• A full time school nurse to help in assessing any health issues (such as vision and auditory screenings)
  • Classroom aides to provide support in the classroom
  • Reduced class size that enables classroom teachers to support every child
  • Reading Specialists who can diagnose and remediate reading issues
  • Reading Recovery teachers in elementary schools
  • A flourishing ESOL program to support our English Language Learners
  • Small class size and supports for Special Needs students

Please note that November’s SRC Action Meeting is Tuesday (not Thursday) November 15th at 4:30 PM.

Click here to read selected resolutions relating to the ongoing expansion of charter schools, real estate interests purchases of closed Philadelphia public schools, contracting out of custodial services in violation of the SEIU contract, and more.

APPS Calls for Transparency, Public Engagement in SRC Selections


The members of the Alliance for Philadelphia Public Schools call upon Mayor Kenney, Governor Wolf and the PA Senate to use this opportunity, brought about by the resignation of two members of the School Reform Commission, to create a transparent process for selection of their replacements. To be clear: the ultimate outcome for Philadelphia’s school governance should be a democratically elected school board. However, we must begin by advocating for citizen voice in the process of selecting those who are entrusted to represent the best interests of the public on the SRC.

The SRC, a governmental body that controls a $2.6 billion annual budget, has a responsibility to make decisions in the best interests of the children of Philadelphia. To date, those decisions have included: closing twenty-three neighborhood schools; privatizing and outsourcing personnel and services, resulting in the Source4Teachers substitute debacle; opening more charter schools at the expense of district schools, and the facilitation of charter companies effectively creating their own districts in some neighborhoods; the illegal cancellation of its contract with PFT members, and its failure over the last four years to negotiate in good faith for a new contract; an inordinate amount spent on lawyer fees to outside firms; failure to protect the interests of stakeholders and taxpayers by ignoring and delaying its own Charter School Office recommendations to close poorly performing charter schools; admitted backdoor negotiations between charter companies and SRC commissioners; and the SRC’s latest message of contempt for the public—openly manipulating vote outcomes to protect the interests of charter companies.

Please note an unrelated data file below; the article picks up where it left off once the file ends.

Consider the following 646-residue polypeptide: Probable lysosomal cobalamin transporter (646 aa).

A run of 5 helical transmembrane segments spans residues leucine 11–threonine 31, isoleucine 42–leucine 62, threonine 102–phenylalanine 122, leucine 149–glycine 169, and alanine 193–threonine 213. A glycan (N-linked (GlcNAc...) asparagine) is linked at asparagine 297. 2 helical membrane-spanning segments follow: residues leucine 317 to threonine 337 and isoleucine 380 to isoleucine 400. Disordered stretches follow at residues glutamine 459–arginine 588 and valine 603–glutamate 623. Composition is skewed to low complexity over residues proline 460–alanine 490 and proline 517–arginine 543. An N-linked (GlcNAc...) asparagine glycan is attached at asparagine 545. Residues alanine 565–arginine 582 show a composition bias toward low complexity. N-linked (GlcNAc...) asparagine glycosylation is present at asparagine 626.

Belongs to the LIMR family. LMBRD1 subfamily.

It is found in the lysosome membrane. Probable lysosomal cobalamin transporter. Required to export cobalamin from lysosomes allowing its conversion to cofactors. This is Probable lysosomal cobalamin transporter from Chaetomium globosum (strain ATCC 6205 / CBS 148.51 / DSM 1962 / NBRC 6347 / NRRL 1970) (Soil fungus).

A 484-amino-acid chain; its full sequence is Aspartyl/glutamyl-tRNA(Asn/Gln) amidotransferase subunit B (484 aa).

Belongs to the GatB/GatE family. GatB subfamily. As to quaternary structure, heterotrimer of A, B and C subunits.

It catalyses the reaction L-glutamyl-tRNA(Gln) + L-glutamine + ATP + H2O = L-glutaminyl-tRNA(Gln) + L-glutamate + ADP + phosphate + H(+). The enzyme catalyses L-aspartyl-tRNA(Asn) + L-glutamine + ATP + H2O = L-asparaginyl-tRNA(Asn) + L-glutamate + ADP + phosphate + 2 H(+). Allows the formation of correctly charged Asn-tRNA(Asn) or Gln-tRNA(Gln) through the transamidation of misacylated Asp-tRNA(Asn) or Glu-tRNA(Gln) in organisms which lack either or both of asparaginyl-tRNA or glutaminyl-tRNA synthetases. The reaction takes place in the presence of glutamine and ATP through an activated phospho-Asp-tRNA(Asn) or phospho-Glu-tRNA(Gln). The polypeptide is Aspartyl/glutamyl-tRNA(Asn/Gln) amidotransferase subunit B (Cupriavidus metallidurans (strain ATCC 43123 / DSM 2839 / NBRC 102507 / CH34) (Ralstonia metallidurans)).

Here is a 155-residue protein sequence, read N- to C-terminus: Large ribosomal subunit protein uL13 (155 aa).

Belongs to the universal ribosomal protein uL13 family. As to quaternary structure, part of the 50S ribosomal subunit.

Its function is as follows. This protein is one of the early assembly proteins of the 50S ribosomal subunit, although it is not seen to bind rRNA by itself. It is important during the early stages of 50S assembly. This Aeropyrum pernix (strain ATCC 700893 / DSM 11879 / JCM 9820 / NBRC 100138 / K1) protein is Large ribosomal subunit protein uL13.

It is crucial that both the mayor and the governor honor the promises they made to their constituents to eliminate this failed imposition of state control on the people of Philadelphia. The opportunity to fulfill those commitments is now on their doorsteps!

APPS also renews its request, made last year, that Farah Jimenez step down from the SRC. Ms. Jimenez’s ability to fully participate in SRC decisions is compromised by the many conflicts created by her employment in an education advocacy organization and by her husband’s employment in a legal firm which represents a number of charter companies. It is clear that her role on the SRC is not to conduct the people’s business but to ensure that crucial issues, most notably charter renewals, are postponed indefinitely.

Unfortunately, Mayor Kenney has stated that he will not take steps to bring local control back to the district, saying “now is not the time”. He repeats the argument that Philadelphia may lose funding if we are not controlled by the state, ignoring the fact that funding is not contingent on continued acquiescence to state control. Philadelphia’s schools have not been adequately funded since the state takeover. The Mayor is well aware that the SRC did nothing to protect us from the devastating cuts under the Corbett administration. The Mayor’s justifications are simply part of the smokescreen which hides the true reason: that Philadelphians are the only Pennsylvanians who are disenfranchised when it comes to making decisions about their schools and their communities. The time to be Philadelphia has been treated as a colony of Harrisburg for too long. Fifteen years of state control and imposed governance has clearly resulted in a seriously damaged school system.